OK, enough preliminaries. What you see on the chart is that the high inflation of the 1970's drove the real Fed Funds rate into negative territory - those are extremely favorable conditions for borrowers. In the late 1970's, as the Fed turns to fighting inflation under Paul Volcker, the real Fed Funds rate rises into moderately positive territory, then going to a very high level right at the end of the Carter administration and beginning of Reagan's first term. Inflation falls relatively quickly to under 5%, and stays low from there on. The Fed Funds rate makes its way down to more normal levels.

The next piece to look at is federal budget deficits. Here's the picture from 1949 through 2016:
Budget data from Office of Management and Budget; potential GDP from Congressional Budget Office.
Downloaded from FRED (series FYFSD and NGDPPOT)
I divided the deficit by nominal potential GDP in order to "scale" it: our deficit in 2009 was more dollars than in 1983, but some of that was because the economy was bigger, and some of it was because a single dollar bought less in 2009 than in 1983. Dividing by nominal GDP takes both of those changes into account. And using potential GDP rather than actual also allows for more comparability. In a recession, the GDP shrinks. Even if the budget deficit didn't change at all in terms of dollars, it would look bigger as a share of actual GDP. When we use potential GDP as our scaling factor, we get a more accurate view of how fiscal policy should be affecting the economy.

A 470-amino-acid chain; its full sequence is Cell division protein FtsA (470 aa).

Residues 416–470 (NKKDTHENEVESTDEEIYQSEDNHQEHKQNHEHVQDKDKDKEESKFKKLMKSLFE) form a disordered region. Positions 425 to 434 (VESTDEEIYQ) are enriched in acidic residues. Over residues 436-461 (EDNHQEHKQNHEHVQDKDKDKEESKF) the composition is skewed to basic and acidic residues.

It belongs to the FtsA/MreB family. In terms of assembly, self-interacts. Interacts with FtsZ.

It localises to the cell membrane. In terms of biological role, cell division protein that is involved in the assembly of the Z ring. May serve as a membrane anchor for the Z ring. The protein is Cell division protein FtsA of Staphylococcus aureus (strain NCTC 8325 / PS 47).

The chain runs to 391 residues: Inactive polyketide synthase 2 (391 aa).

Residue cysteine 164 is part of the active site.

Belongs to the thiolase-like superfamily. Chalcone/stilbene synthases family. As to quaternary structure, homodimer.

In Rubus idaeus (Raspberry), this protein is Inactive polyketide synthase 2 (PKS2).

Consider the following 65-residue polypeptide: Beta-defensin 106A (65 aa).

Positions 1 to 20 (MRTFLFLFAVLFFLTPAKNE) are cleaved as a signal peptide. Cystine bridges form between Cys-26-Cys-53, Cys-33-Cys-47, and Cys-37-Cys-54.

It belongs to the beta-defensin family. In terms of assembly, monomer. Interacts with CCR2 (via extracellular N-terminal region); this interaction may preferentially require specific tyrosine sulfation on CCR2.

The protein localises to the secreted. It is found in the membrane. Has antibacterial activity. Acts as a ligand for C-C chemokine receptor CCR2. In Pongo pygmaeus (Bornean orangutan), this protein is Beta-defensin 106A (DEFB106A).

Look more closely at Nixon-Carter-Reagan-Clinton:
Budget data from Office of Management and Budget; potential GDP from Congressional Budget Office.
Downloaded from FRED (series FYFSD and NGDPPOT)
We can see large deficits in the late 1970's under Carter (the full chart shows they were at that time the largest since World War II, when we had a pretty obvious need for spending).

That was followed by much larger deficits under Reagan: a huge one in 1983, three more very large ones, and a final two that were merely large.

Now we have the basic data we need. Time to tell a story.
  • 1973 - supply shock (oil price spike): higher unemployment, with higher inflation
  • later 1970's - continued high oil prices with low real interest rates and large federal budget deficits: declining unemployment and relatively high GDP growth, but increasing inflation
  • 1979-80 - large supply shock (further oil price spike), plus real interest rates that are rising (though still low): high inflation and high unemployment